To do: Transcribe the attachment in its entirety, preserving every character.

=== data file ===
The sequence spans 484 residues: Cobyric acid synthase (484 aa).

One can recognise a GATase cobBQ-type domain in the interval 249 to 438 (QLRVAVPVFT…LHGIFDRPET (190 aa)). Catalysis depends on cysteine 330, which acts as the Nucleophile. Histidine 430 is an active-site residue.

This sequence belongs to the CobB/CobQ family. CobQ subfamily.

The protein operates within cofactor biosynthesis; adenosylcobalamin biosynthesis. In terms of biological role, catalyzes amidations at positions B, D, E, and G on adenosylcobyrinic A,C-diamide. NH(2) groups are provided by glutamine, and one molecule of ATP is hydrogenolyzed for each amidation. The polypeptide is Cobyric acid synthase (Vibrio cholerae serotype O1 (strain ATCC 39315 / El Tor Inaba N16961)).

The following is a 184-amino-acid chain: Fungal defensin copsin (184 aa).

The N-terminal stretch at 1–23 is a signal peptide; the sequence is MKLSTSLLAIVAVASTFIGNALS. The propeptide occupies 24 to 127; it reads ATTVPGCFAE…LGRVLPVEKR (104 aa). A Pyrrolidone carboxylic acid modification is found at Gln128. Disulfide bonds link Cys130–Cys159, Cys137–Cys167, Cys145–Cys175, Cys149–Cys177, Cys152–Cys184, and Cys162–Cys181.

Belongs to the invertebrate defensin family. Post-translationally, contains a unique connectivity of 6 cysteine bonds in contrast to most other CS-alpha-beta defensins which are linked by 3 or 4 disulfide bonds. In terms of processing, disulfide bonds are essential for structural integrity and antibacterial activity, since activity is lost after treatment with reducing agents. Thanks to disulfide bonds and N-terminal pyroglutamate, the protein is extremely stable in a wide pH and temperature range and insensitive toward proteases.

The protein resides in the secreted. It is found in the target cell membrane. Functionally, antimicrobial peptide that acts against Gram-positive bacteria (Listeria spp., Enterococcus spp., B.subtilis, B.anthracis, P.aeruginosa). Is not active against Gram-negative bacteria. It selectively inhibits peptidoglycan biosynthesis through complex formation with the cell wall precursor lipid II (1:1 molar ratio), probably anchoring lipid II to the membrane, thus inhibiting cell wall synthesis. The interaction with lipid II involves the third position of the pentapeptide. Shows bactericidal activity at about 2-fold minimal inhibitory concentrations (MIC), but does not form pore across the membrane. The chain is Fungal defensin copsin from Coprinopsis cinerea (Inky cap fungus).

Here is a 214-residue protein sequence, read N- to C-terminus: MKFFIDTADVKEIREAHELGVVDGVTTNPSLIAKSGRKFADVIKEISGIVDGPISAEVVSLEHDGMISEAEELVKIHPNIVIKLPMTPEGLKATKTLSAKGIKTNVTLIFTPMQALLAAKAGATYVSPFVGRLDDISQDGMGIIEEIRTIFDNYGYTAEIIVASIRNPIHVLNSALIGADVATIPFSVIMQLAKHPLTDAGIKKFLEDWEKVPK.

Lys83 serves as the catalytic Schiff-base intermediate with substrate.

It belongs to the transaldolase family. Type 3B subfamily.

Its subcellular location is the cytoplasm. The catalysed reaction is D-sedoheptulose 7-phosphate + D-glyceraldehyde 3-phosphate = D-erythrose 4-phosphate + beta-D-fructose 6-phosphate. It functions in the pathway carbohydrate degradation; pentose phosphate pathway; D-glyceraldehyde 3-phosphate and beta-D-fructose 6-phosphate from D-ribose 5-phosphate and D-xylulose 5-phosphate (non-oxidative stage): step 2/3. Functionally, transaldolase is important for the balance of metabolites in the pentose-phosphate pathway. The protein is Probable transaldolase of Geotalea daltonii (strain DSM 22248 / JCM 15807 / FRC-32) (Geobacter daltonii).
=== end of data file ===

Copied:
The sequence spans 484 residues: Cobyric acid synthase (484 aa).

One can recognise a GATase cobBQ-type domain in the interval 249 to 438 (QLRVAVPVFT…LHGIFDRPET (190 aa)). Catalysis depends on cysteine 330, which acts as the Nucleophile. Histidine 430 is an active-site residue.

This sequence belongs to the CobB/CobQ family. CobQ subfamily.

The protein operates within cofactor biosynthesis; adenosylcobalamin biosynthesis. In terms of biological role, catalyzes amidations at positions B, D, E, and G on adenosylcobyrinic A,C-diamide. NH(2) groups are provided by glutamine, and one molecule of ATP is hydrogenolyzed for each amidation. The polypeptide is Cobyric acid synthase (Vibrio cholerae serotype O1 (strain ATCC 39315 / El Tor Inaba N16961)).

The following is a 184-amino-acid chain: Fungal defensin copsin (184 aa).

The N-terminal stretch at 1–23 is a signal peptide; the sequence is MKLSTSLLAIVAVASTFIGNALS. The propeptide occupies 24 to 127; it reads ATTVPGCFAE…LGRVLPVEKR (104 aa). A Pyrrolidone carboxylic acid modification is found at Gln128. Disulfide bonds link Cys130–Cys159, Cys137–Cys167, Cys145–Cys175, Cys149–Cys177, Cys152–Cys184, and Cys162–Cys181.

Belongs to the invertebrate defensin family. Post-translationally, contains a unique connectivity of 6 cysteine bonds in contrast to most other CS-alpha-beta defensins which are linked by 3 or 4 disulfide bonds. In terms of processing, disulfide bonds are essential for structural integrity and antibacterial activity, since activity is lost after treatment with reducing agents. Thanks to disulfide bonds and N-terminal pyroglutamate, the protein is extremely stable in a wide pH and temperature range and insensitive toward proteases.

The protein resides in the secreted. It is found in the target cell membrane. Functionally, antimicrobial peptide that acts against Gram-positive bacteria (Listeria spp., Enterococcus spp., B.subtilis, B.anthracis, P.aeruginosa). Is not active against Gram-negative bacteria. It selectively inhibits peptidoglycan biosynthesis through complex formation with the cell wall precursor lipid II (1:1 molar ratio), probably anchoring lipid II to the membrane, thus inhibiting cell wall synthesis. The interaction with lipid II involves the third position of the pentapeptide. Shows bactericidal activity at about 2-fold minimal inhibitory concentrations (MIC), but does not form pore across the membrane. The chain is Fungal defensin copsin from Coprinopsis cinerea (Inky cap fungus).

Here is a 214-residue protein sequence, read N- to C-terminus: MKFFIDTADVKEIREAHELGVVDGVTTNPSLIAKSGRKFADVIKEISGIVDGPISAEVVSLEHDGMISEAEELVKIHPNIVIKLPMTPEGLKATKTLSAKGIKTNVTLIFTPMQALLAAKAGATYVSPFVGRLDDISQDGMGIIEEIRTIFDNYGYTAEIIVASIRNPIHVLNSALIGADVATIPFSVIMQLAKHPLTDAGIKKFLEDWEKVPK.

Lys83 serves as the catalytic Schiff-base intermediate with substrate.

It belongs to the transaldolase family. Type 3B subfamily.

Its subcellular location is the cytoplasm. The catalysed reaction is D-sedoheptulose 7-phosphate + D-glyceraldehyde 3-phosphate = D-erythrose 4-phosphate + beta-D-fructose 6-phosphate. It functions in the pathway carbohydrate degradation; pentose phosphate pathway; D-glyceraldehyde 3-phosphate and beta-D-fructose 6-phosphate from D-ribose 5-phosphate and D-xylulose 5-phosphate (non-oxidative stage): step 2/3. Functionally, transaldolase is important for the balance of metabolites in the pentose-phosphate pathway. The protein is Probable transaldolase of Geotalea daltonii (strain DSM 22248 / JCM 15807 / FRC-32) (Geobacter daltonii).